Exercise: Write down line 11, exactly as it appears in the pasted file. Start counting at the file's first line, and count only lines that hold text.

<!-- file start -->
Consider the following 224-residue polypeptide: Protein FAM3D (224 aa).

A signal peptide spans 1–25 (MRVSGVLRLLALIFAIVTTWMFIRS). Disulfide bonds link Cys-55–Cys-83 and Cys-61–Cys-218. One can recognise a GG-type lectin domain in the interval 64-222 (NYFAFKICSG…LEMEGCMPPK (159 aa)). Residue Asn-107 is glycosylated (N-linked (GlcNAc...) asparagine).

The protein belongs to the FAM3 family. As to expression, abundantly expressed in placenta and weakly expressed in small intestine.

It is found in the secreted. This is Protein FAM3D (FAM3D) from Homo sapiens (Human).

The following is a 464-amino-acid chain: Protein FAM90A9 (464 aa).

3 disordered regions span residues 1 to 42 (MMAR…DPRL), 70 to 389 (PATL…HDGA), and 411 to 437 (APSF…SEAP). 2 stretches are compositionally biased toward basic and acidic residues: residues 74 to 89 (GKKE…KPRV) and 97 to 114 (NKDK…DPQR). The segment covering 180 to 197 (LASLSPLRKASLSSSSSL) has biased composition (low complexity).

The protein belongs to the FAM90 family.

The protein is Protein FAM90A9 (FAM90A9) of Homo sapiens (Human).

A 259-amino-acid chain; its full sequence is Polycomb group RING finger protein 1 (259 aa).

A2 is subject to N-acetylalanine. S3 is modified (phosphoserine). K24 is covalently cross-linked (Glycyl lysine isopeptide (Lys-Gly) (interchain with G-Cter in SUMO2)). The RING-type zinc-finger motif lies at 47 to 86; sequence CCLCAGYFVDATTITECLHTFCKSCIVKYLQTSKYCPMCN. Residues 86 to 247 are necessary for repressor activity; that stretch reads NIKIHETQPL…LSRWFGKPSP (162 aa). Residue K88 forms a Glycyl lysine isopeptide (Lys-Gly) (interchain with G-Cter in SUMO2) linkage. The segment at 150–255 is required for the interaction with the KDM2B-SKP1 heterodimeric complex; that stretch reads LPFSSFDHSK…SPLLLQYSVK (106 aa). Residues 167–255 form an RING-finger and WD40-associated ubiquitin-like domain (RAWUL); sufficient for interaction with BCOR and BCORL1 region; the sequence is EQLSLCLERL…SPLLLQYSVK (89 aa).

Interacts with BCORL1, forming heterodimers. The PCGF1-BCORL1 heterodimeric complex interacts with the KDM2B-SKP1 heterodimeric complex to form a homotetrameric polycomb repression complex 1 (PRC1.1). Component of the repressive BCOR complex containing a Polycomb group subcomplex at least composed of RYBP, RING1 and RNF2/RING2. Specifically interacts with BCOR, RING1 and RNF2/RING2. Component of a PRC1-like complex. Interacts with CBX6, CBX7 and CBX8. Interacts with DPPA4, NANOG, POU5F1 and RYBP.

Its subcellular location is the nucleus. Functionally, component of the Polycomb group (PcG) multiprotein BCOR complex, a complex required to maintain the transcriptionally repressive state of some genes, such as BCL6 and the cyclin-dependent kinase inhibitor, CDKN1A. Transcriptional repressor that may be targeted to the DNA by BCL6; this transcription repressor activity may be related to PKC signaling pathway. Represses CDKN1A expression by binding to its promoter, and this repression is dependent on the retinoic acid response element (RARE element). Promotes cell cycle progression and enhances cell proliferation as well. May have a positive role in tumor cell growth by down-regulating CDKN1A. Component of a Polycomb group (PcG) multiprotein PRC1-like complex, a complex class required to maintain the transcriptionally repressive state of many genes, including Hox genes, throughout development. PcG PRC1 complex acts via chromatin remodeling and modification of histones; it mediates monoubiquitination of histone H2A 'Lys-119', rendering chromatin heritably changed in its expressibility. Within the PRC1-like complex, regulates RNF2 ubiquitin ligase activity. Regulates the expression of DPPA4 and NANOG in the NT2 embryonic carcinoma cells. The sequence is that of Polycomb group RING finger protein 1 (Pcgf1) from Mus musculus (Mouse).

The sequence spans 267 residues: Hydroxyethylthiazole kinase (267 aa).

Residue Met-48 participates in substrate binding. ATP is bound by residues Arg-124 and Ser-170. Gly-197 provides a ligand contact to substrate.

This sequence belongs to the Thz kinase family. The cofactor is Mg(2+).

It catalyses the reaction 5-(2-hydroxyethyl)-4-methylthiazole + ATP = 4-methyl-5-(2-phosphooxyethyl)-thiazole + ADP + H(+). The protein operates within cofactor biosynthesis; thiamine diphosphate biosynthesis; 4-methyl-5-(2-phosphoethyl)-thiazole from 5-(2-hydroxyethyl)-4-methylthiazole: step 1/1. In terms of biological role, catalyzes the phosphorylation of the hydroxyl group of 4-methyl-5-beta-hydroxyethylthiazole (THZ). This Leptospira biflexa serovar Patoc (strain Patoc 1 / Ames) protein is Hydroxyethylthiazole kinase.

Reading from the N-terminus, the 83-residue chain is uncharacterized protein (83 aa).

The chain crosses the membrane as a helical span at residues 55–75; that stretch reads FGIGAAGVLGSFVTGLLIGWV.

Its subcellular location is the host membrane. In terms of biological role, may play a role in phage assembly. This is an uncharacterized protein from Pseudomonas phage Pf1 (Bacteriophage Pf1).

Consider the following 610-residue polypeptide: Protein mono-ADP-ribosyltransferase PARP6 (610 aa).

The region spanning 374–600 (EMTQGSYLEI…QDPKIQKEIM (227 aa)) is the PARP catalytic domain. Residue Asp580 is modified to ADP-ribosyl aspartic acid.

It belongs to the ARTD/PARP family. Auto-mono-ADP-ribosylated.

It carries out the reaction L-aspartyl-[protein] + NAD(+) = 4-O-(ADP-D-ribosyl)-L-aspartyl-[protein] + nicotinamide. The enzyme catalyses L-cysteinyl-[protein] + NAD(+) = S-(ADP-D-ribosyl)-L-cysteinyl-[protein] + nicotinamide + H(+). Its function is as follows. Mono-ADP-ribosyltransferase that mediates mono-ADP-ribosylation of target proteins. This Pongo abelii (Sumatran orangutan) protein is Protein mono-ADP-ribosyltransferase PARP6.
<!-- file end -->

Interacts with BCORL1, forming heterodimers. The PCGF1-BCORL1 heterodimeric complex interacts with the KDM2B-SKP1 heterodimeric complex to form a homotetrameric polycomb repression complex 1 (PRC1.1). Component of the repressive BCOR complex containing a Polycomb group subcomplex at least composed of RYBP, RING1 and RNF2/RING2. Specifically interacts with BCOR, RING1 and RNF2/RING2. Component of a PRC1-like complex. Interacts with CBX6, CBX7 and CBX8. Interacts with DPPA4, NANOG, POU5F1 and RYBP.